First look — QUENTIN TARANTINO’s Death Proof

I've blogged previously about Grindhouse's abysmal showing at the American box office, and last night I finally got to see the version of Tarantino's extended Death Proof segment that's getting a UK release in September.

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I’ve blogged previously about Grindhouse’s abysmal showing at the American box office, and last night I finally got to see the version of Tarantino’s extended Death Proof segment that’s getting a UK release in September.

Grindhouse was intended as a tribute to the cult movies of the Seventies, the Italian horror flicks, exploitation movies and the post-Easy Rider crash-and-burn road movies. Tarantino‘s Death Proof is a pretty nasty spin on the latter two — woman are indeed exploited, in a way that borders uncomfortably on the misogynist, and cars are raced and chased through the badlands of Texas and Tennessee.


It revolves around Stuntman Mike (Kurt Russell), a scarred, bequiffed vet of TV shows like The Virginian, The Men From Shiloh and Vegas. He has a big, black, reinforced 1969 Dodge Challenger with a death’s head painted on the bonnet in which he pursues and kills girls, four of whom we meet in the Texas Chili Parlour, drinking shots and talking, talking, talking about getting laid and getting stoned and a weekend trip away. It’s a kind of white trash Sex In The City jam, and it lasts for at least 20 minutes. Sure, Tarantino has written some crackling movie dialogue — the Madonna speech in Reservoir Dogs, the Grand Royale debate in Pulp Fiction — but these zippy, sparky exchanges have previously been restricted to 5 minute chunks and surrounded by equally memorable action scenes. Here, the dialogue just goes on and on. t’s like telling a guitarist he does really good solos, and then he goes off and makes an album consisting entirely of… solos.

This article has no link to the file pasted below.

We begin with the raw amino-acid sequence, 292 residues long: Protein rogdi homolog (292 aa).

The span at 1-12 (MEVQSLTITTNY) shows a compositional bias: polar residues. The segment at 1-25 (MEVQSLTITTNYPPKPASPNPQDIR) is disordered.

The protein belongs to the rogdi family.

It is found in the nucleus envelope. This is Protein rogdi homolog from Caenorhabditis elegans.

It takes ages for anything to happen, and when it does it starts with poor Rose MacGowan being violently battered around the inside of Stuntman Mike’s car until she’s extremely bloody and very dead. The other girls are equally unfortunate.

We cut foward, 14 months later, to another group of girls (including Rosario Dawson), and we get a replay of the first half of Death Proof. Only this time, there’s a car chase and the girls fight back.


The car chase is brilliant, actually, one of the best things in the film. It’s an old-school, non-CGI face-off (or wing off, door off, windscreen off…) between two Dodge Challengers, in explicit homage to one of Death Proof’s key references, Richard Sarafian’s 1971 chase flick, Vanishing Point. To give it an extra bump, we get real-life stuntwoman Zoe Bell (who doubled for Uma Thurman in Kill Bill, and plays herself here) hanging off the hood of one car as it pelts along at breakneck speed, rammed and battered by Stuntman Mike’s own Dodge Challenger.

At one point, a car crashes through a hoarding advertising a double bill of Scary Movie 4 and Wolf Creek. Maybe this is the balance QT’s aiming for: kinda funny, kinda scary. Truth is, Death Proof isn’t really either of these things. I’d also worry slightly about the claim QT (via Zoe Bell) makes for Vanishing Point, which is described as one of the “greatest American movies ever made.” It isn’t.

The way QT refuses to distinguish between high and low art is actually pretty interesting. In his world, Scorsese, Kubrick, Godard and Truffaut occupy the same space as Lucio Fulci, Russ Meyer or Richard Sarafian. It’s great, because it means there’s no sniffy snobbery in his work, he’s likely to be as enthusiastic and passionate about 400 Blows as he is Soldier Blue. But here it feels like he’s chosen to riff on a genre of movies that’s just not really very good.

There’s some strong performances — particularly MacGowan, Dawson, Mary Elizabeth Winstead, Bell and Russell. And the car chase is phenomenal. It’s just wading through the other 90 minutes that’s pretty tough going.


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